Peanut CRSP Connects Health and Agriculture Communities through Mycotoxin Research

Posted by | 06.22.2012

Staple food crops, particularly those consumed in regions of Sub-Saharan Africa, are often contaminated with mycotoxins which increase people’s susceptibility to HIV and subsequent infections, lead to certain types of cancer, and children’s malnourishment and stunting. The Peanut CRSP led research has established a strong correlation between mycotoxin (aflatoxin and fumonisin) contaminated food and HIV, and poor nutrition. The CRSP is also at the forefront of developing immediate interventions that will reduce the effects of these toxins. These interventions could prevent up to 1 million HIV infections in Africa, reduce rates of cancer, and improve the nutritional status of children. In March 2012, Peanut CRSP Director Tim Williams facilitated a dialogue between the agriculture, health, and nutrition communities on the effects of mycotoxins, highlighting how their mutual goals can be addressed through continued research and Peanut CRSP recommended interventions. Dr. Williams spoke about toxin-binding food additives as an immediate and inexpensive way to protect people against the harmful effects of aflatoxin and fumonisin contaminated food.

While other interventions against mycotoxins carried out during production, postharvest storage, and processing and through enforcement of standards are preferable they are more difficult to implement.  In contrast, food additives, like bentonite, are safe for human consumption, cost less than two cents per week for adults, are effective against both aflatoxin and fumonisin, and are easily implemented. Since these toxins are anti-nutritional the application of these food additives effectively increases the nutritional value of the food and improves the immunity and health of the beneficiaries.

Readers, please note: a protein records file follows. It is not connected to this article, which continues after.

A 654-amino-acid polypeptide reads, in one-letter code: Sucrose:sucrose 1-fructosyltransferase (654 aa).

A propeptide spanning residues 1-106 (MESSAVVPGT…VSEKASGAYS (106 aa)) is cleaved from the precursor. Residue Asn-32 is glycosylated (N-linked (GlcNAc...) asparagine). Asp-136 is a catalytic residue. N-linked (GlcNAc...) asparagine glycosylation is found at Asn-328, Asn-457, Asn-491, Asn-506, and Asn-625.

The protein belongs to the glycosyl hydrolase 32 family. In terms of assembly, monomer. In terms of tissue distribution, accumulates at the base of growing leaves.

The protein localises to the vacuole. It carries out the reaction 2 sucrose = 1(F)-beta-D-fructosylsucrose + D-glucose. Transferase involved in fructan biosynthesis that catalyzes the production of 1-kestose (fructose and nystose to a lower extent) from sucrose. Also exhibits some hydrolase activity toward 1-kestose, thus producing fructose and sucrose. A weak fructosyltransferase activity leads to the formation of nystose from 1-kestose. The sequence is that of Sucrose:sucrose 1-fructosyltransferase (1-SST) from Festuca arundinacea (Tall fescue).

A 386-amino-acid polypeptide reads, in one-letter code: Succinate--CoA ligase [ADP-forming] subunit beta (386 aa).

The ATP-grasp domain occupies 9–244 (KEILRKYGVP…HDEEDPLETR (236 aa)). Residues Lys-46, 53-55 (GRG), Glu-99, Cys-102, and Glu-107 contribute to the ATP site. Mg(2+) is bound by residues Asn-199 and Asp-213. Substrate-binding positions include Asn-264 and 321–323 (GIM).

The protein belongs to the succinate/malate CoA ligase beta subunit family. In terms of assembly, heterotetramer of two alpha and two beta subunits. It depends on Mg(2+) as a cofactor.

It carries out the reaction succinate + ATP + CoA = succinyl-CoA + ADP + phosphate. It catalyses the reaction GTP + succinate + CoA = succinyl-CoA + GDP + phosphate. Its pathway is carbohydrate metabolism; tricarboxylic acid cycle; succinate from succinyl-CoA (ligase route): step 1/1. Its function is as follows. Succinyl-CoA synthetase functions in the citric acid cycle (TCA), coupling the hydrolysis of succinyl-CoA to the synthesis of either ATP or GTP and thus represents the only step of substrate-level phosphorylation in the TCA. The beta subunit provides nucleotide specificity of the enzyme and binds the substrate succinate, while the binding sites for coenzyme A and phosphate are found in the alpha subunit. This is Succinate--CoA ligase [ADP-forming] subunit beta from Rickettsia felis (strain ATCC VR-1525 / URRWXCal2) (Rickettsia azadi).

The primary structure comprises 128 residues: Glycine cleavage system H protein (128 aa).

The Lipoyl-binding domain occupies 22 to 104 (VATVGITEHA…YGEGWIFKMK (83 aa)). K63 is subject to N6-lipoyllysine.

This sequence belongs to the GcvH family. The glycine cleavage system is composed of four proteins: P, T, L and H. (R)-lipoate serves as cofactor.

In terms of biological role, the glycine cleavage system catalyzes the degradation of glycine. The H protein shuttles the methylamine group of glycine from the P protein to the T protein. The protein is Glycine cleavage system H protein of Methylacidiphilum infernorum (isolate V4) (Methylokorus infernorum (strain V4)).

Speaking to the health and agriculture communities at USAID, Williams recommended that more research be done on the relationship between mycotoxins and HIV transmission as well as the potential benefits of reducing aflatoxin exposure. In line with PEPFAR’s push to focus on preventing HIV/AIDS transmission in addition to existing activities focused on treatment, Williams recommended that that PEPFAR promote mycotoxin management in its activities, increase public awareness through campaigns, and based on the Peanut CRSP’s intervention recommendation, provide toxin-minimized foods to HIV+ people and those at high risk of contracting the infection to potentially reduce the rate of HIV progression and transmission.

While engaging with health and nutrition experts and USAID’s Bureau for Food Security Williams stressed the need for continued research on this topic to address concerns about children’s and adult’s nutrition and the livelihoods of smallholder farmers and rural communities in Sub-Saharan Africa and other impacted regions. Ultimately, the expansion of current research and collaboration across sectors has the potential to address USAID’s goals for food security, HIV, health and nutrition communities by making an impact on agricultural production and the health and livelihoods of people in developing countries.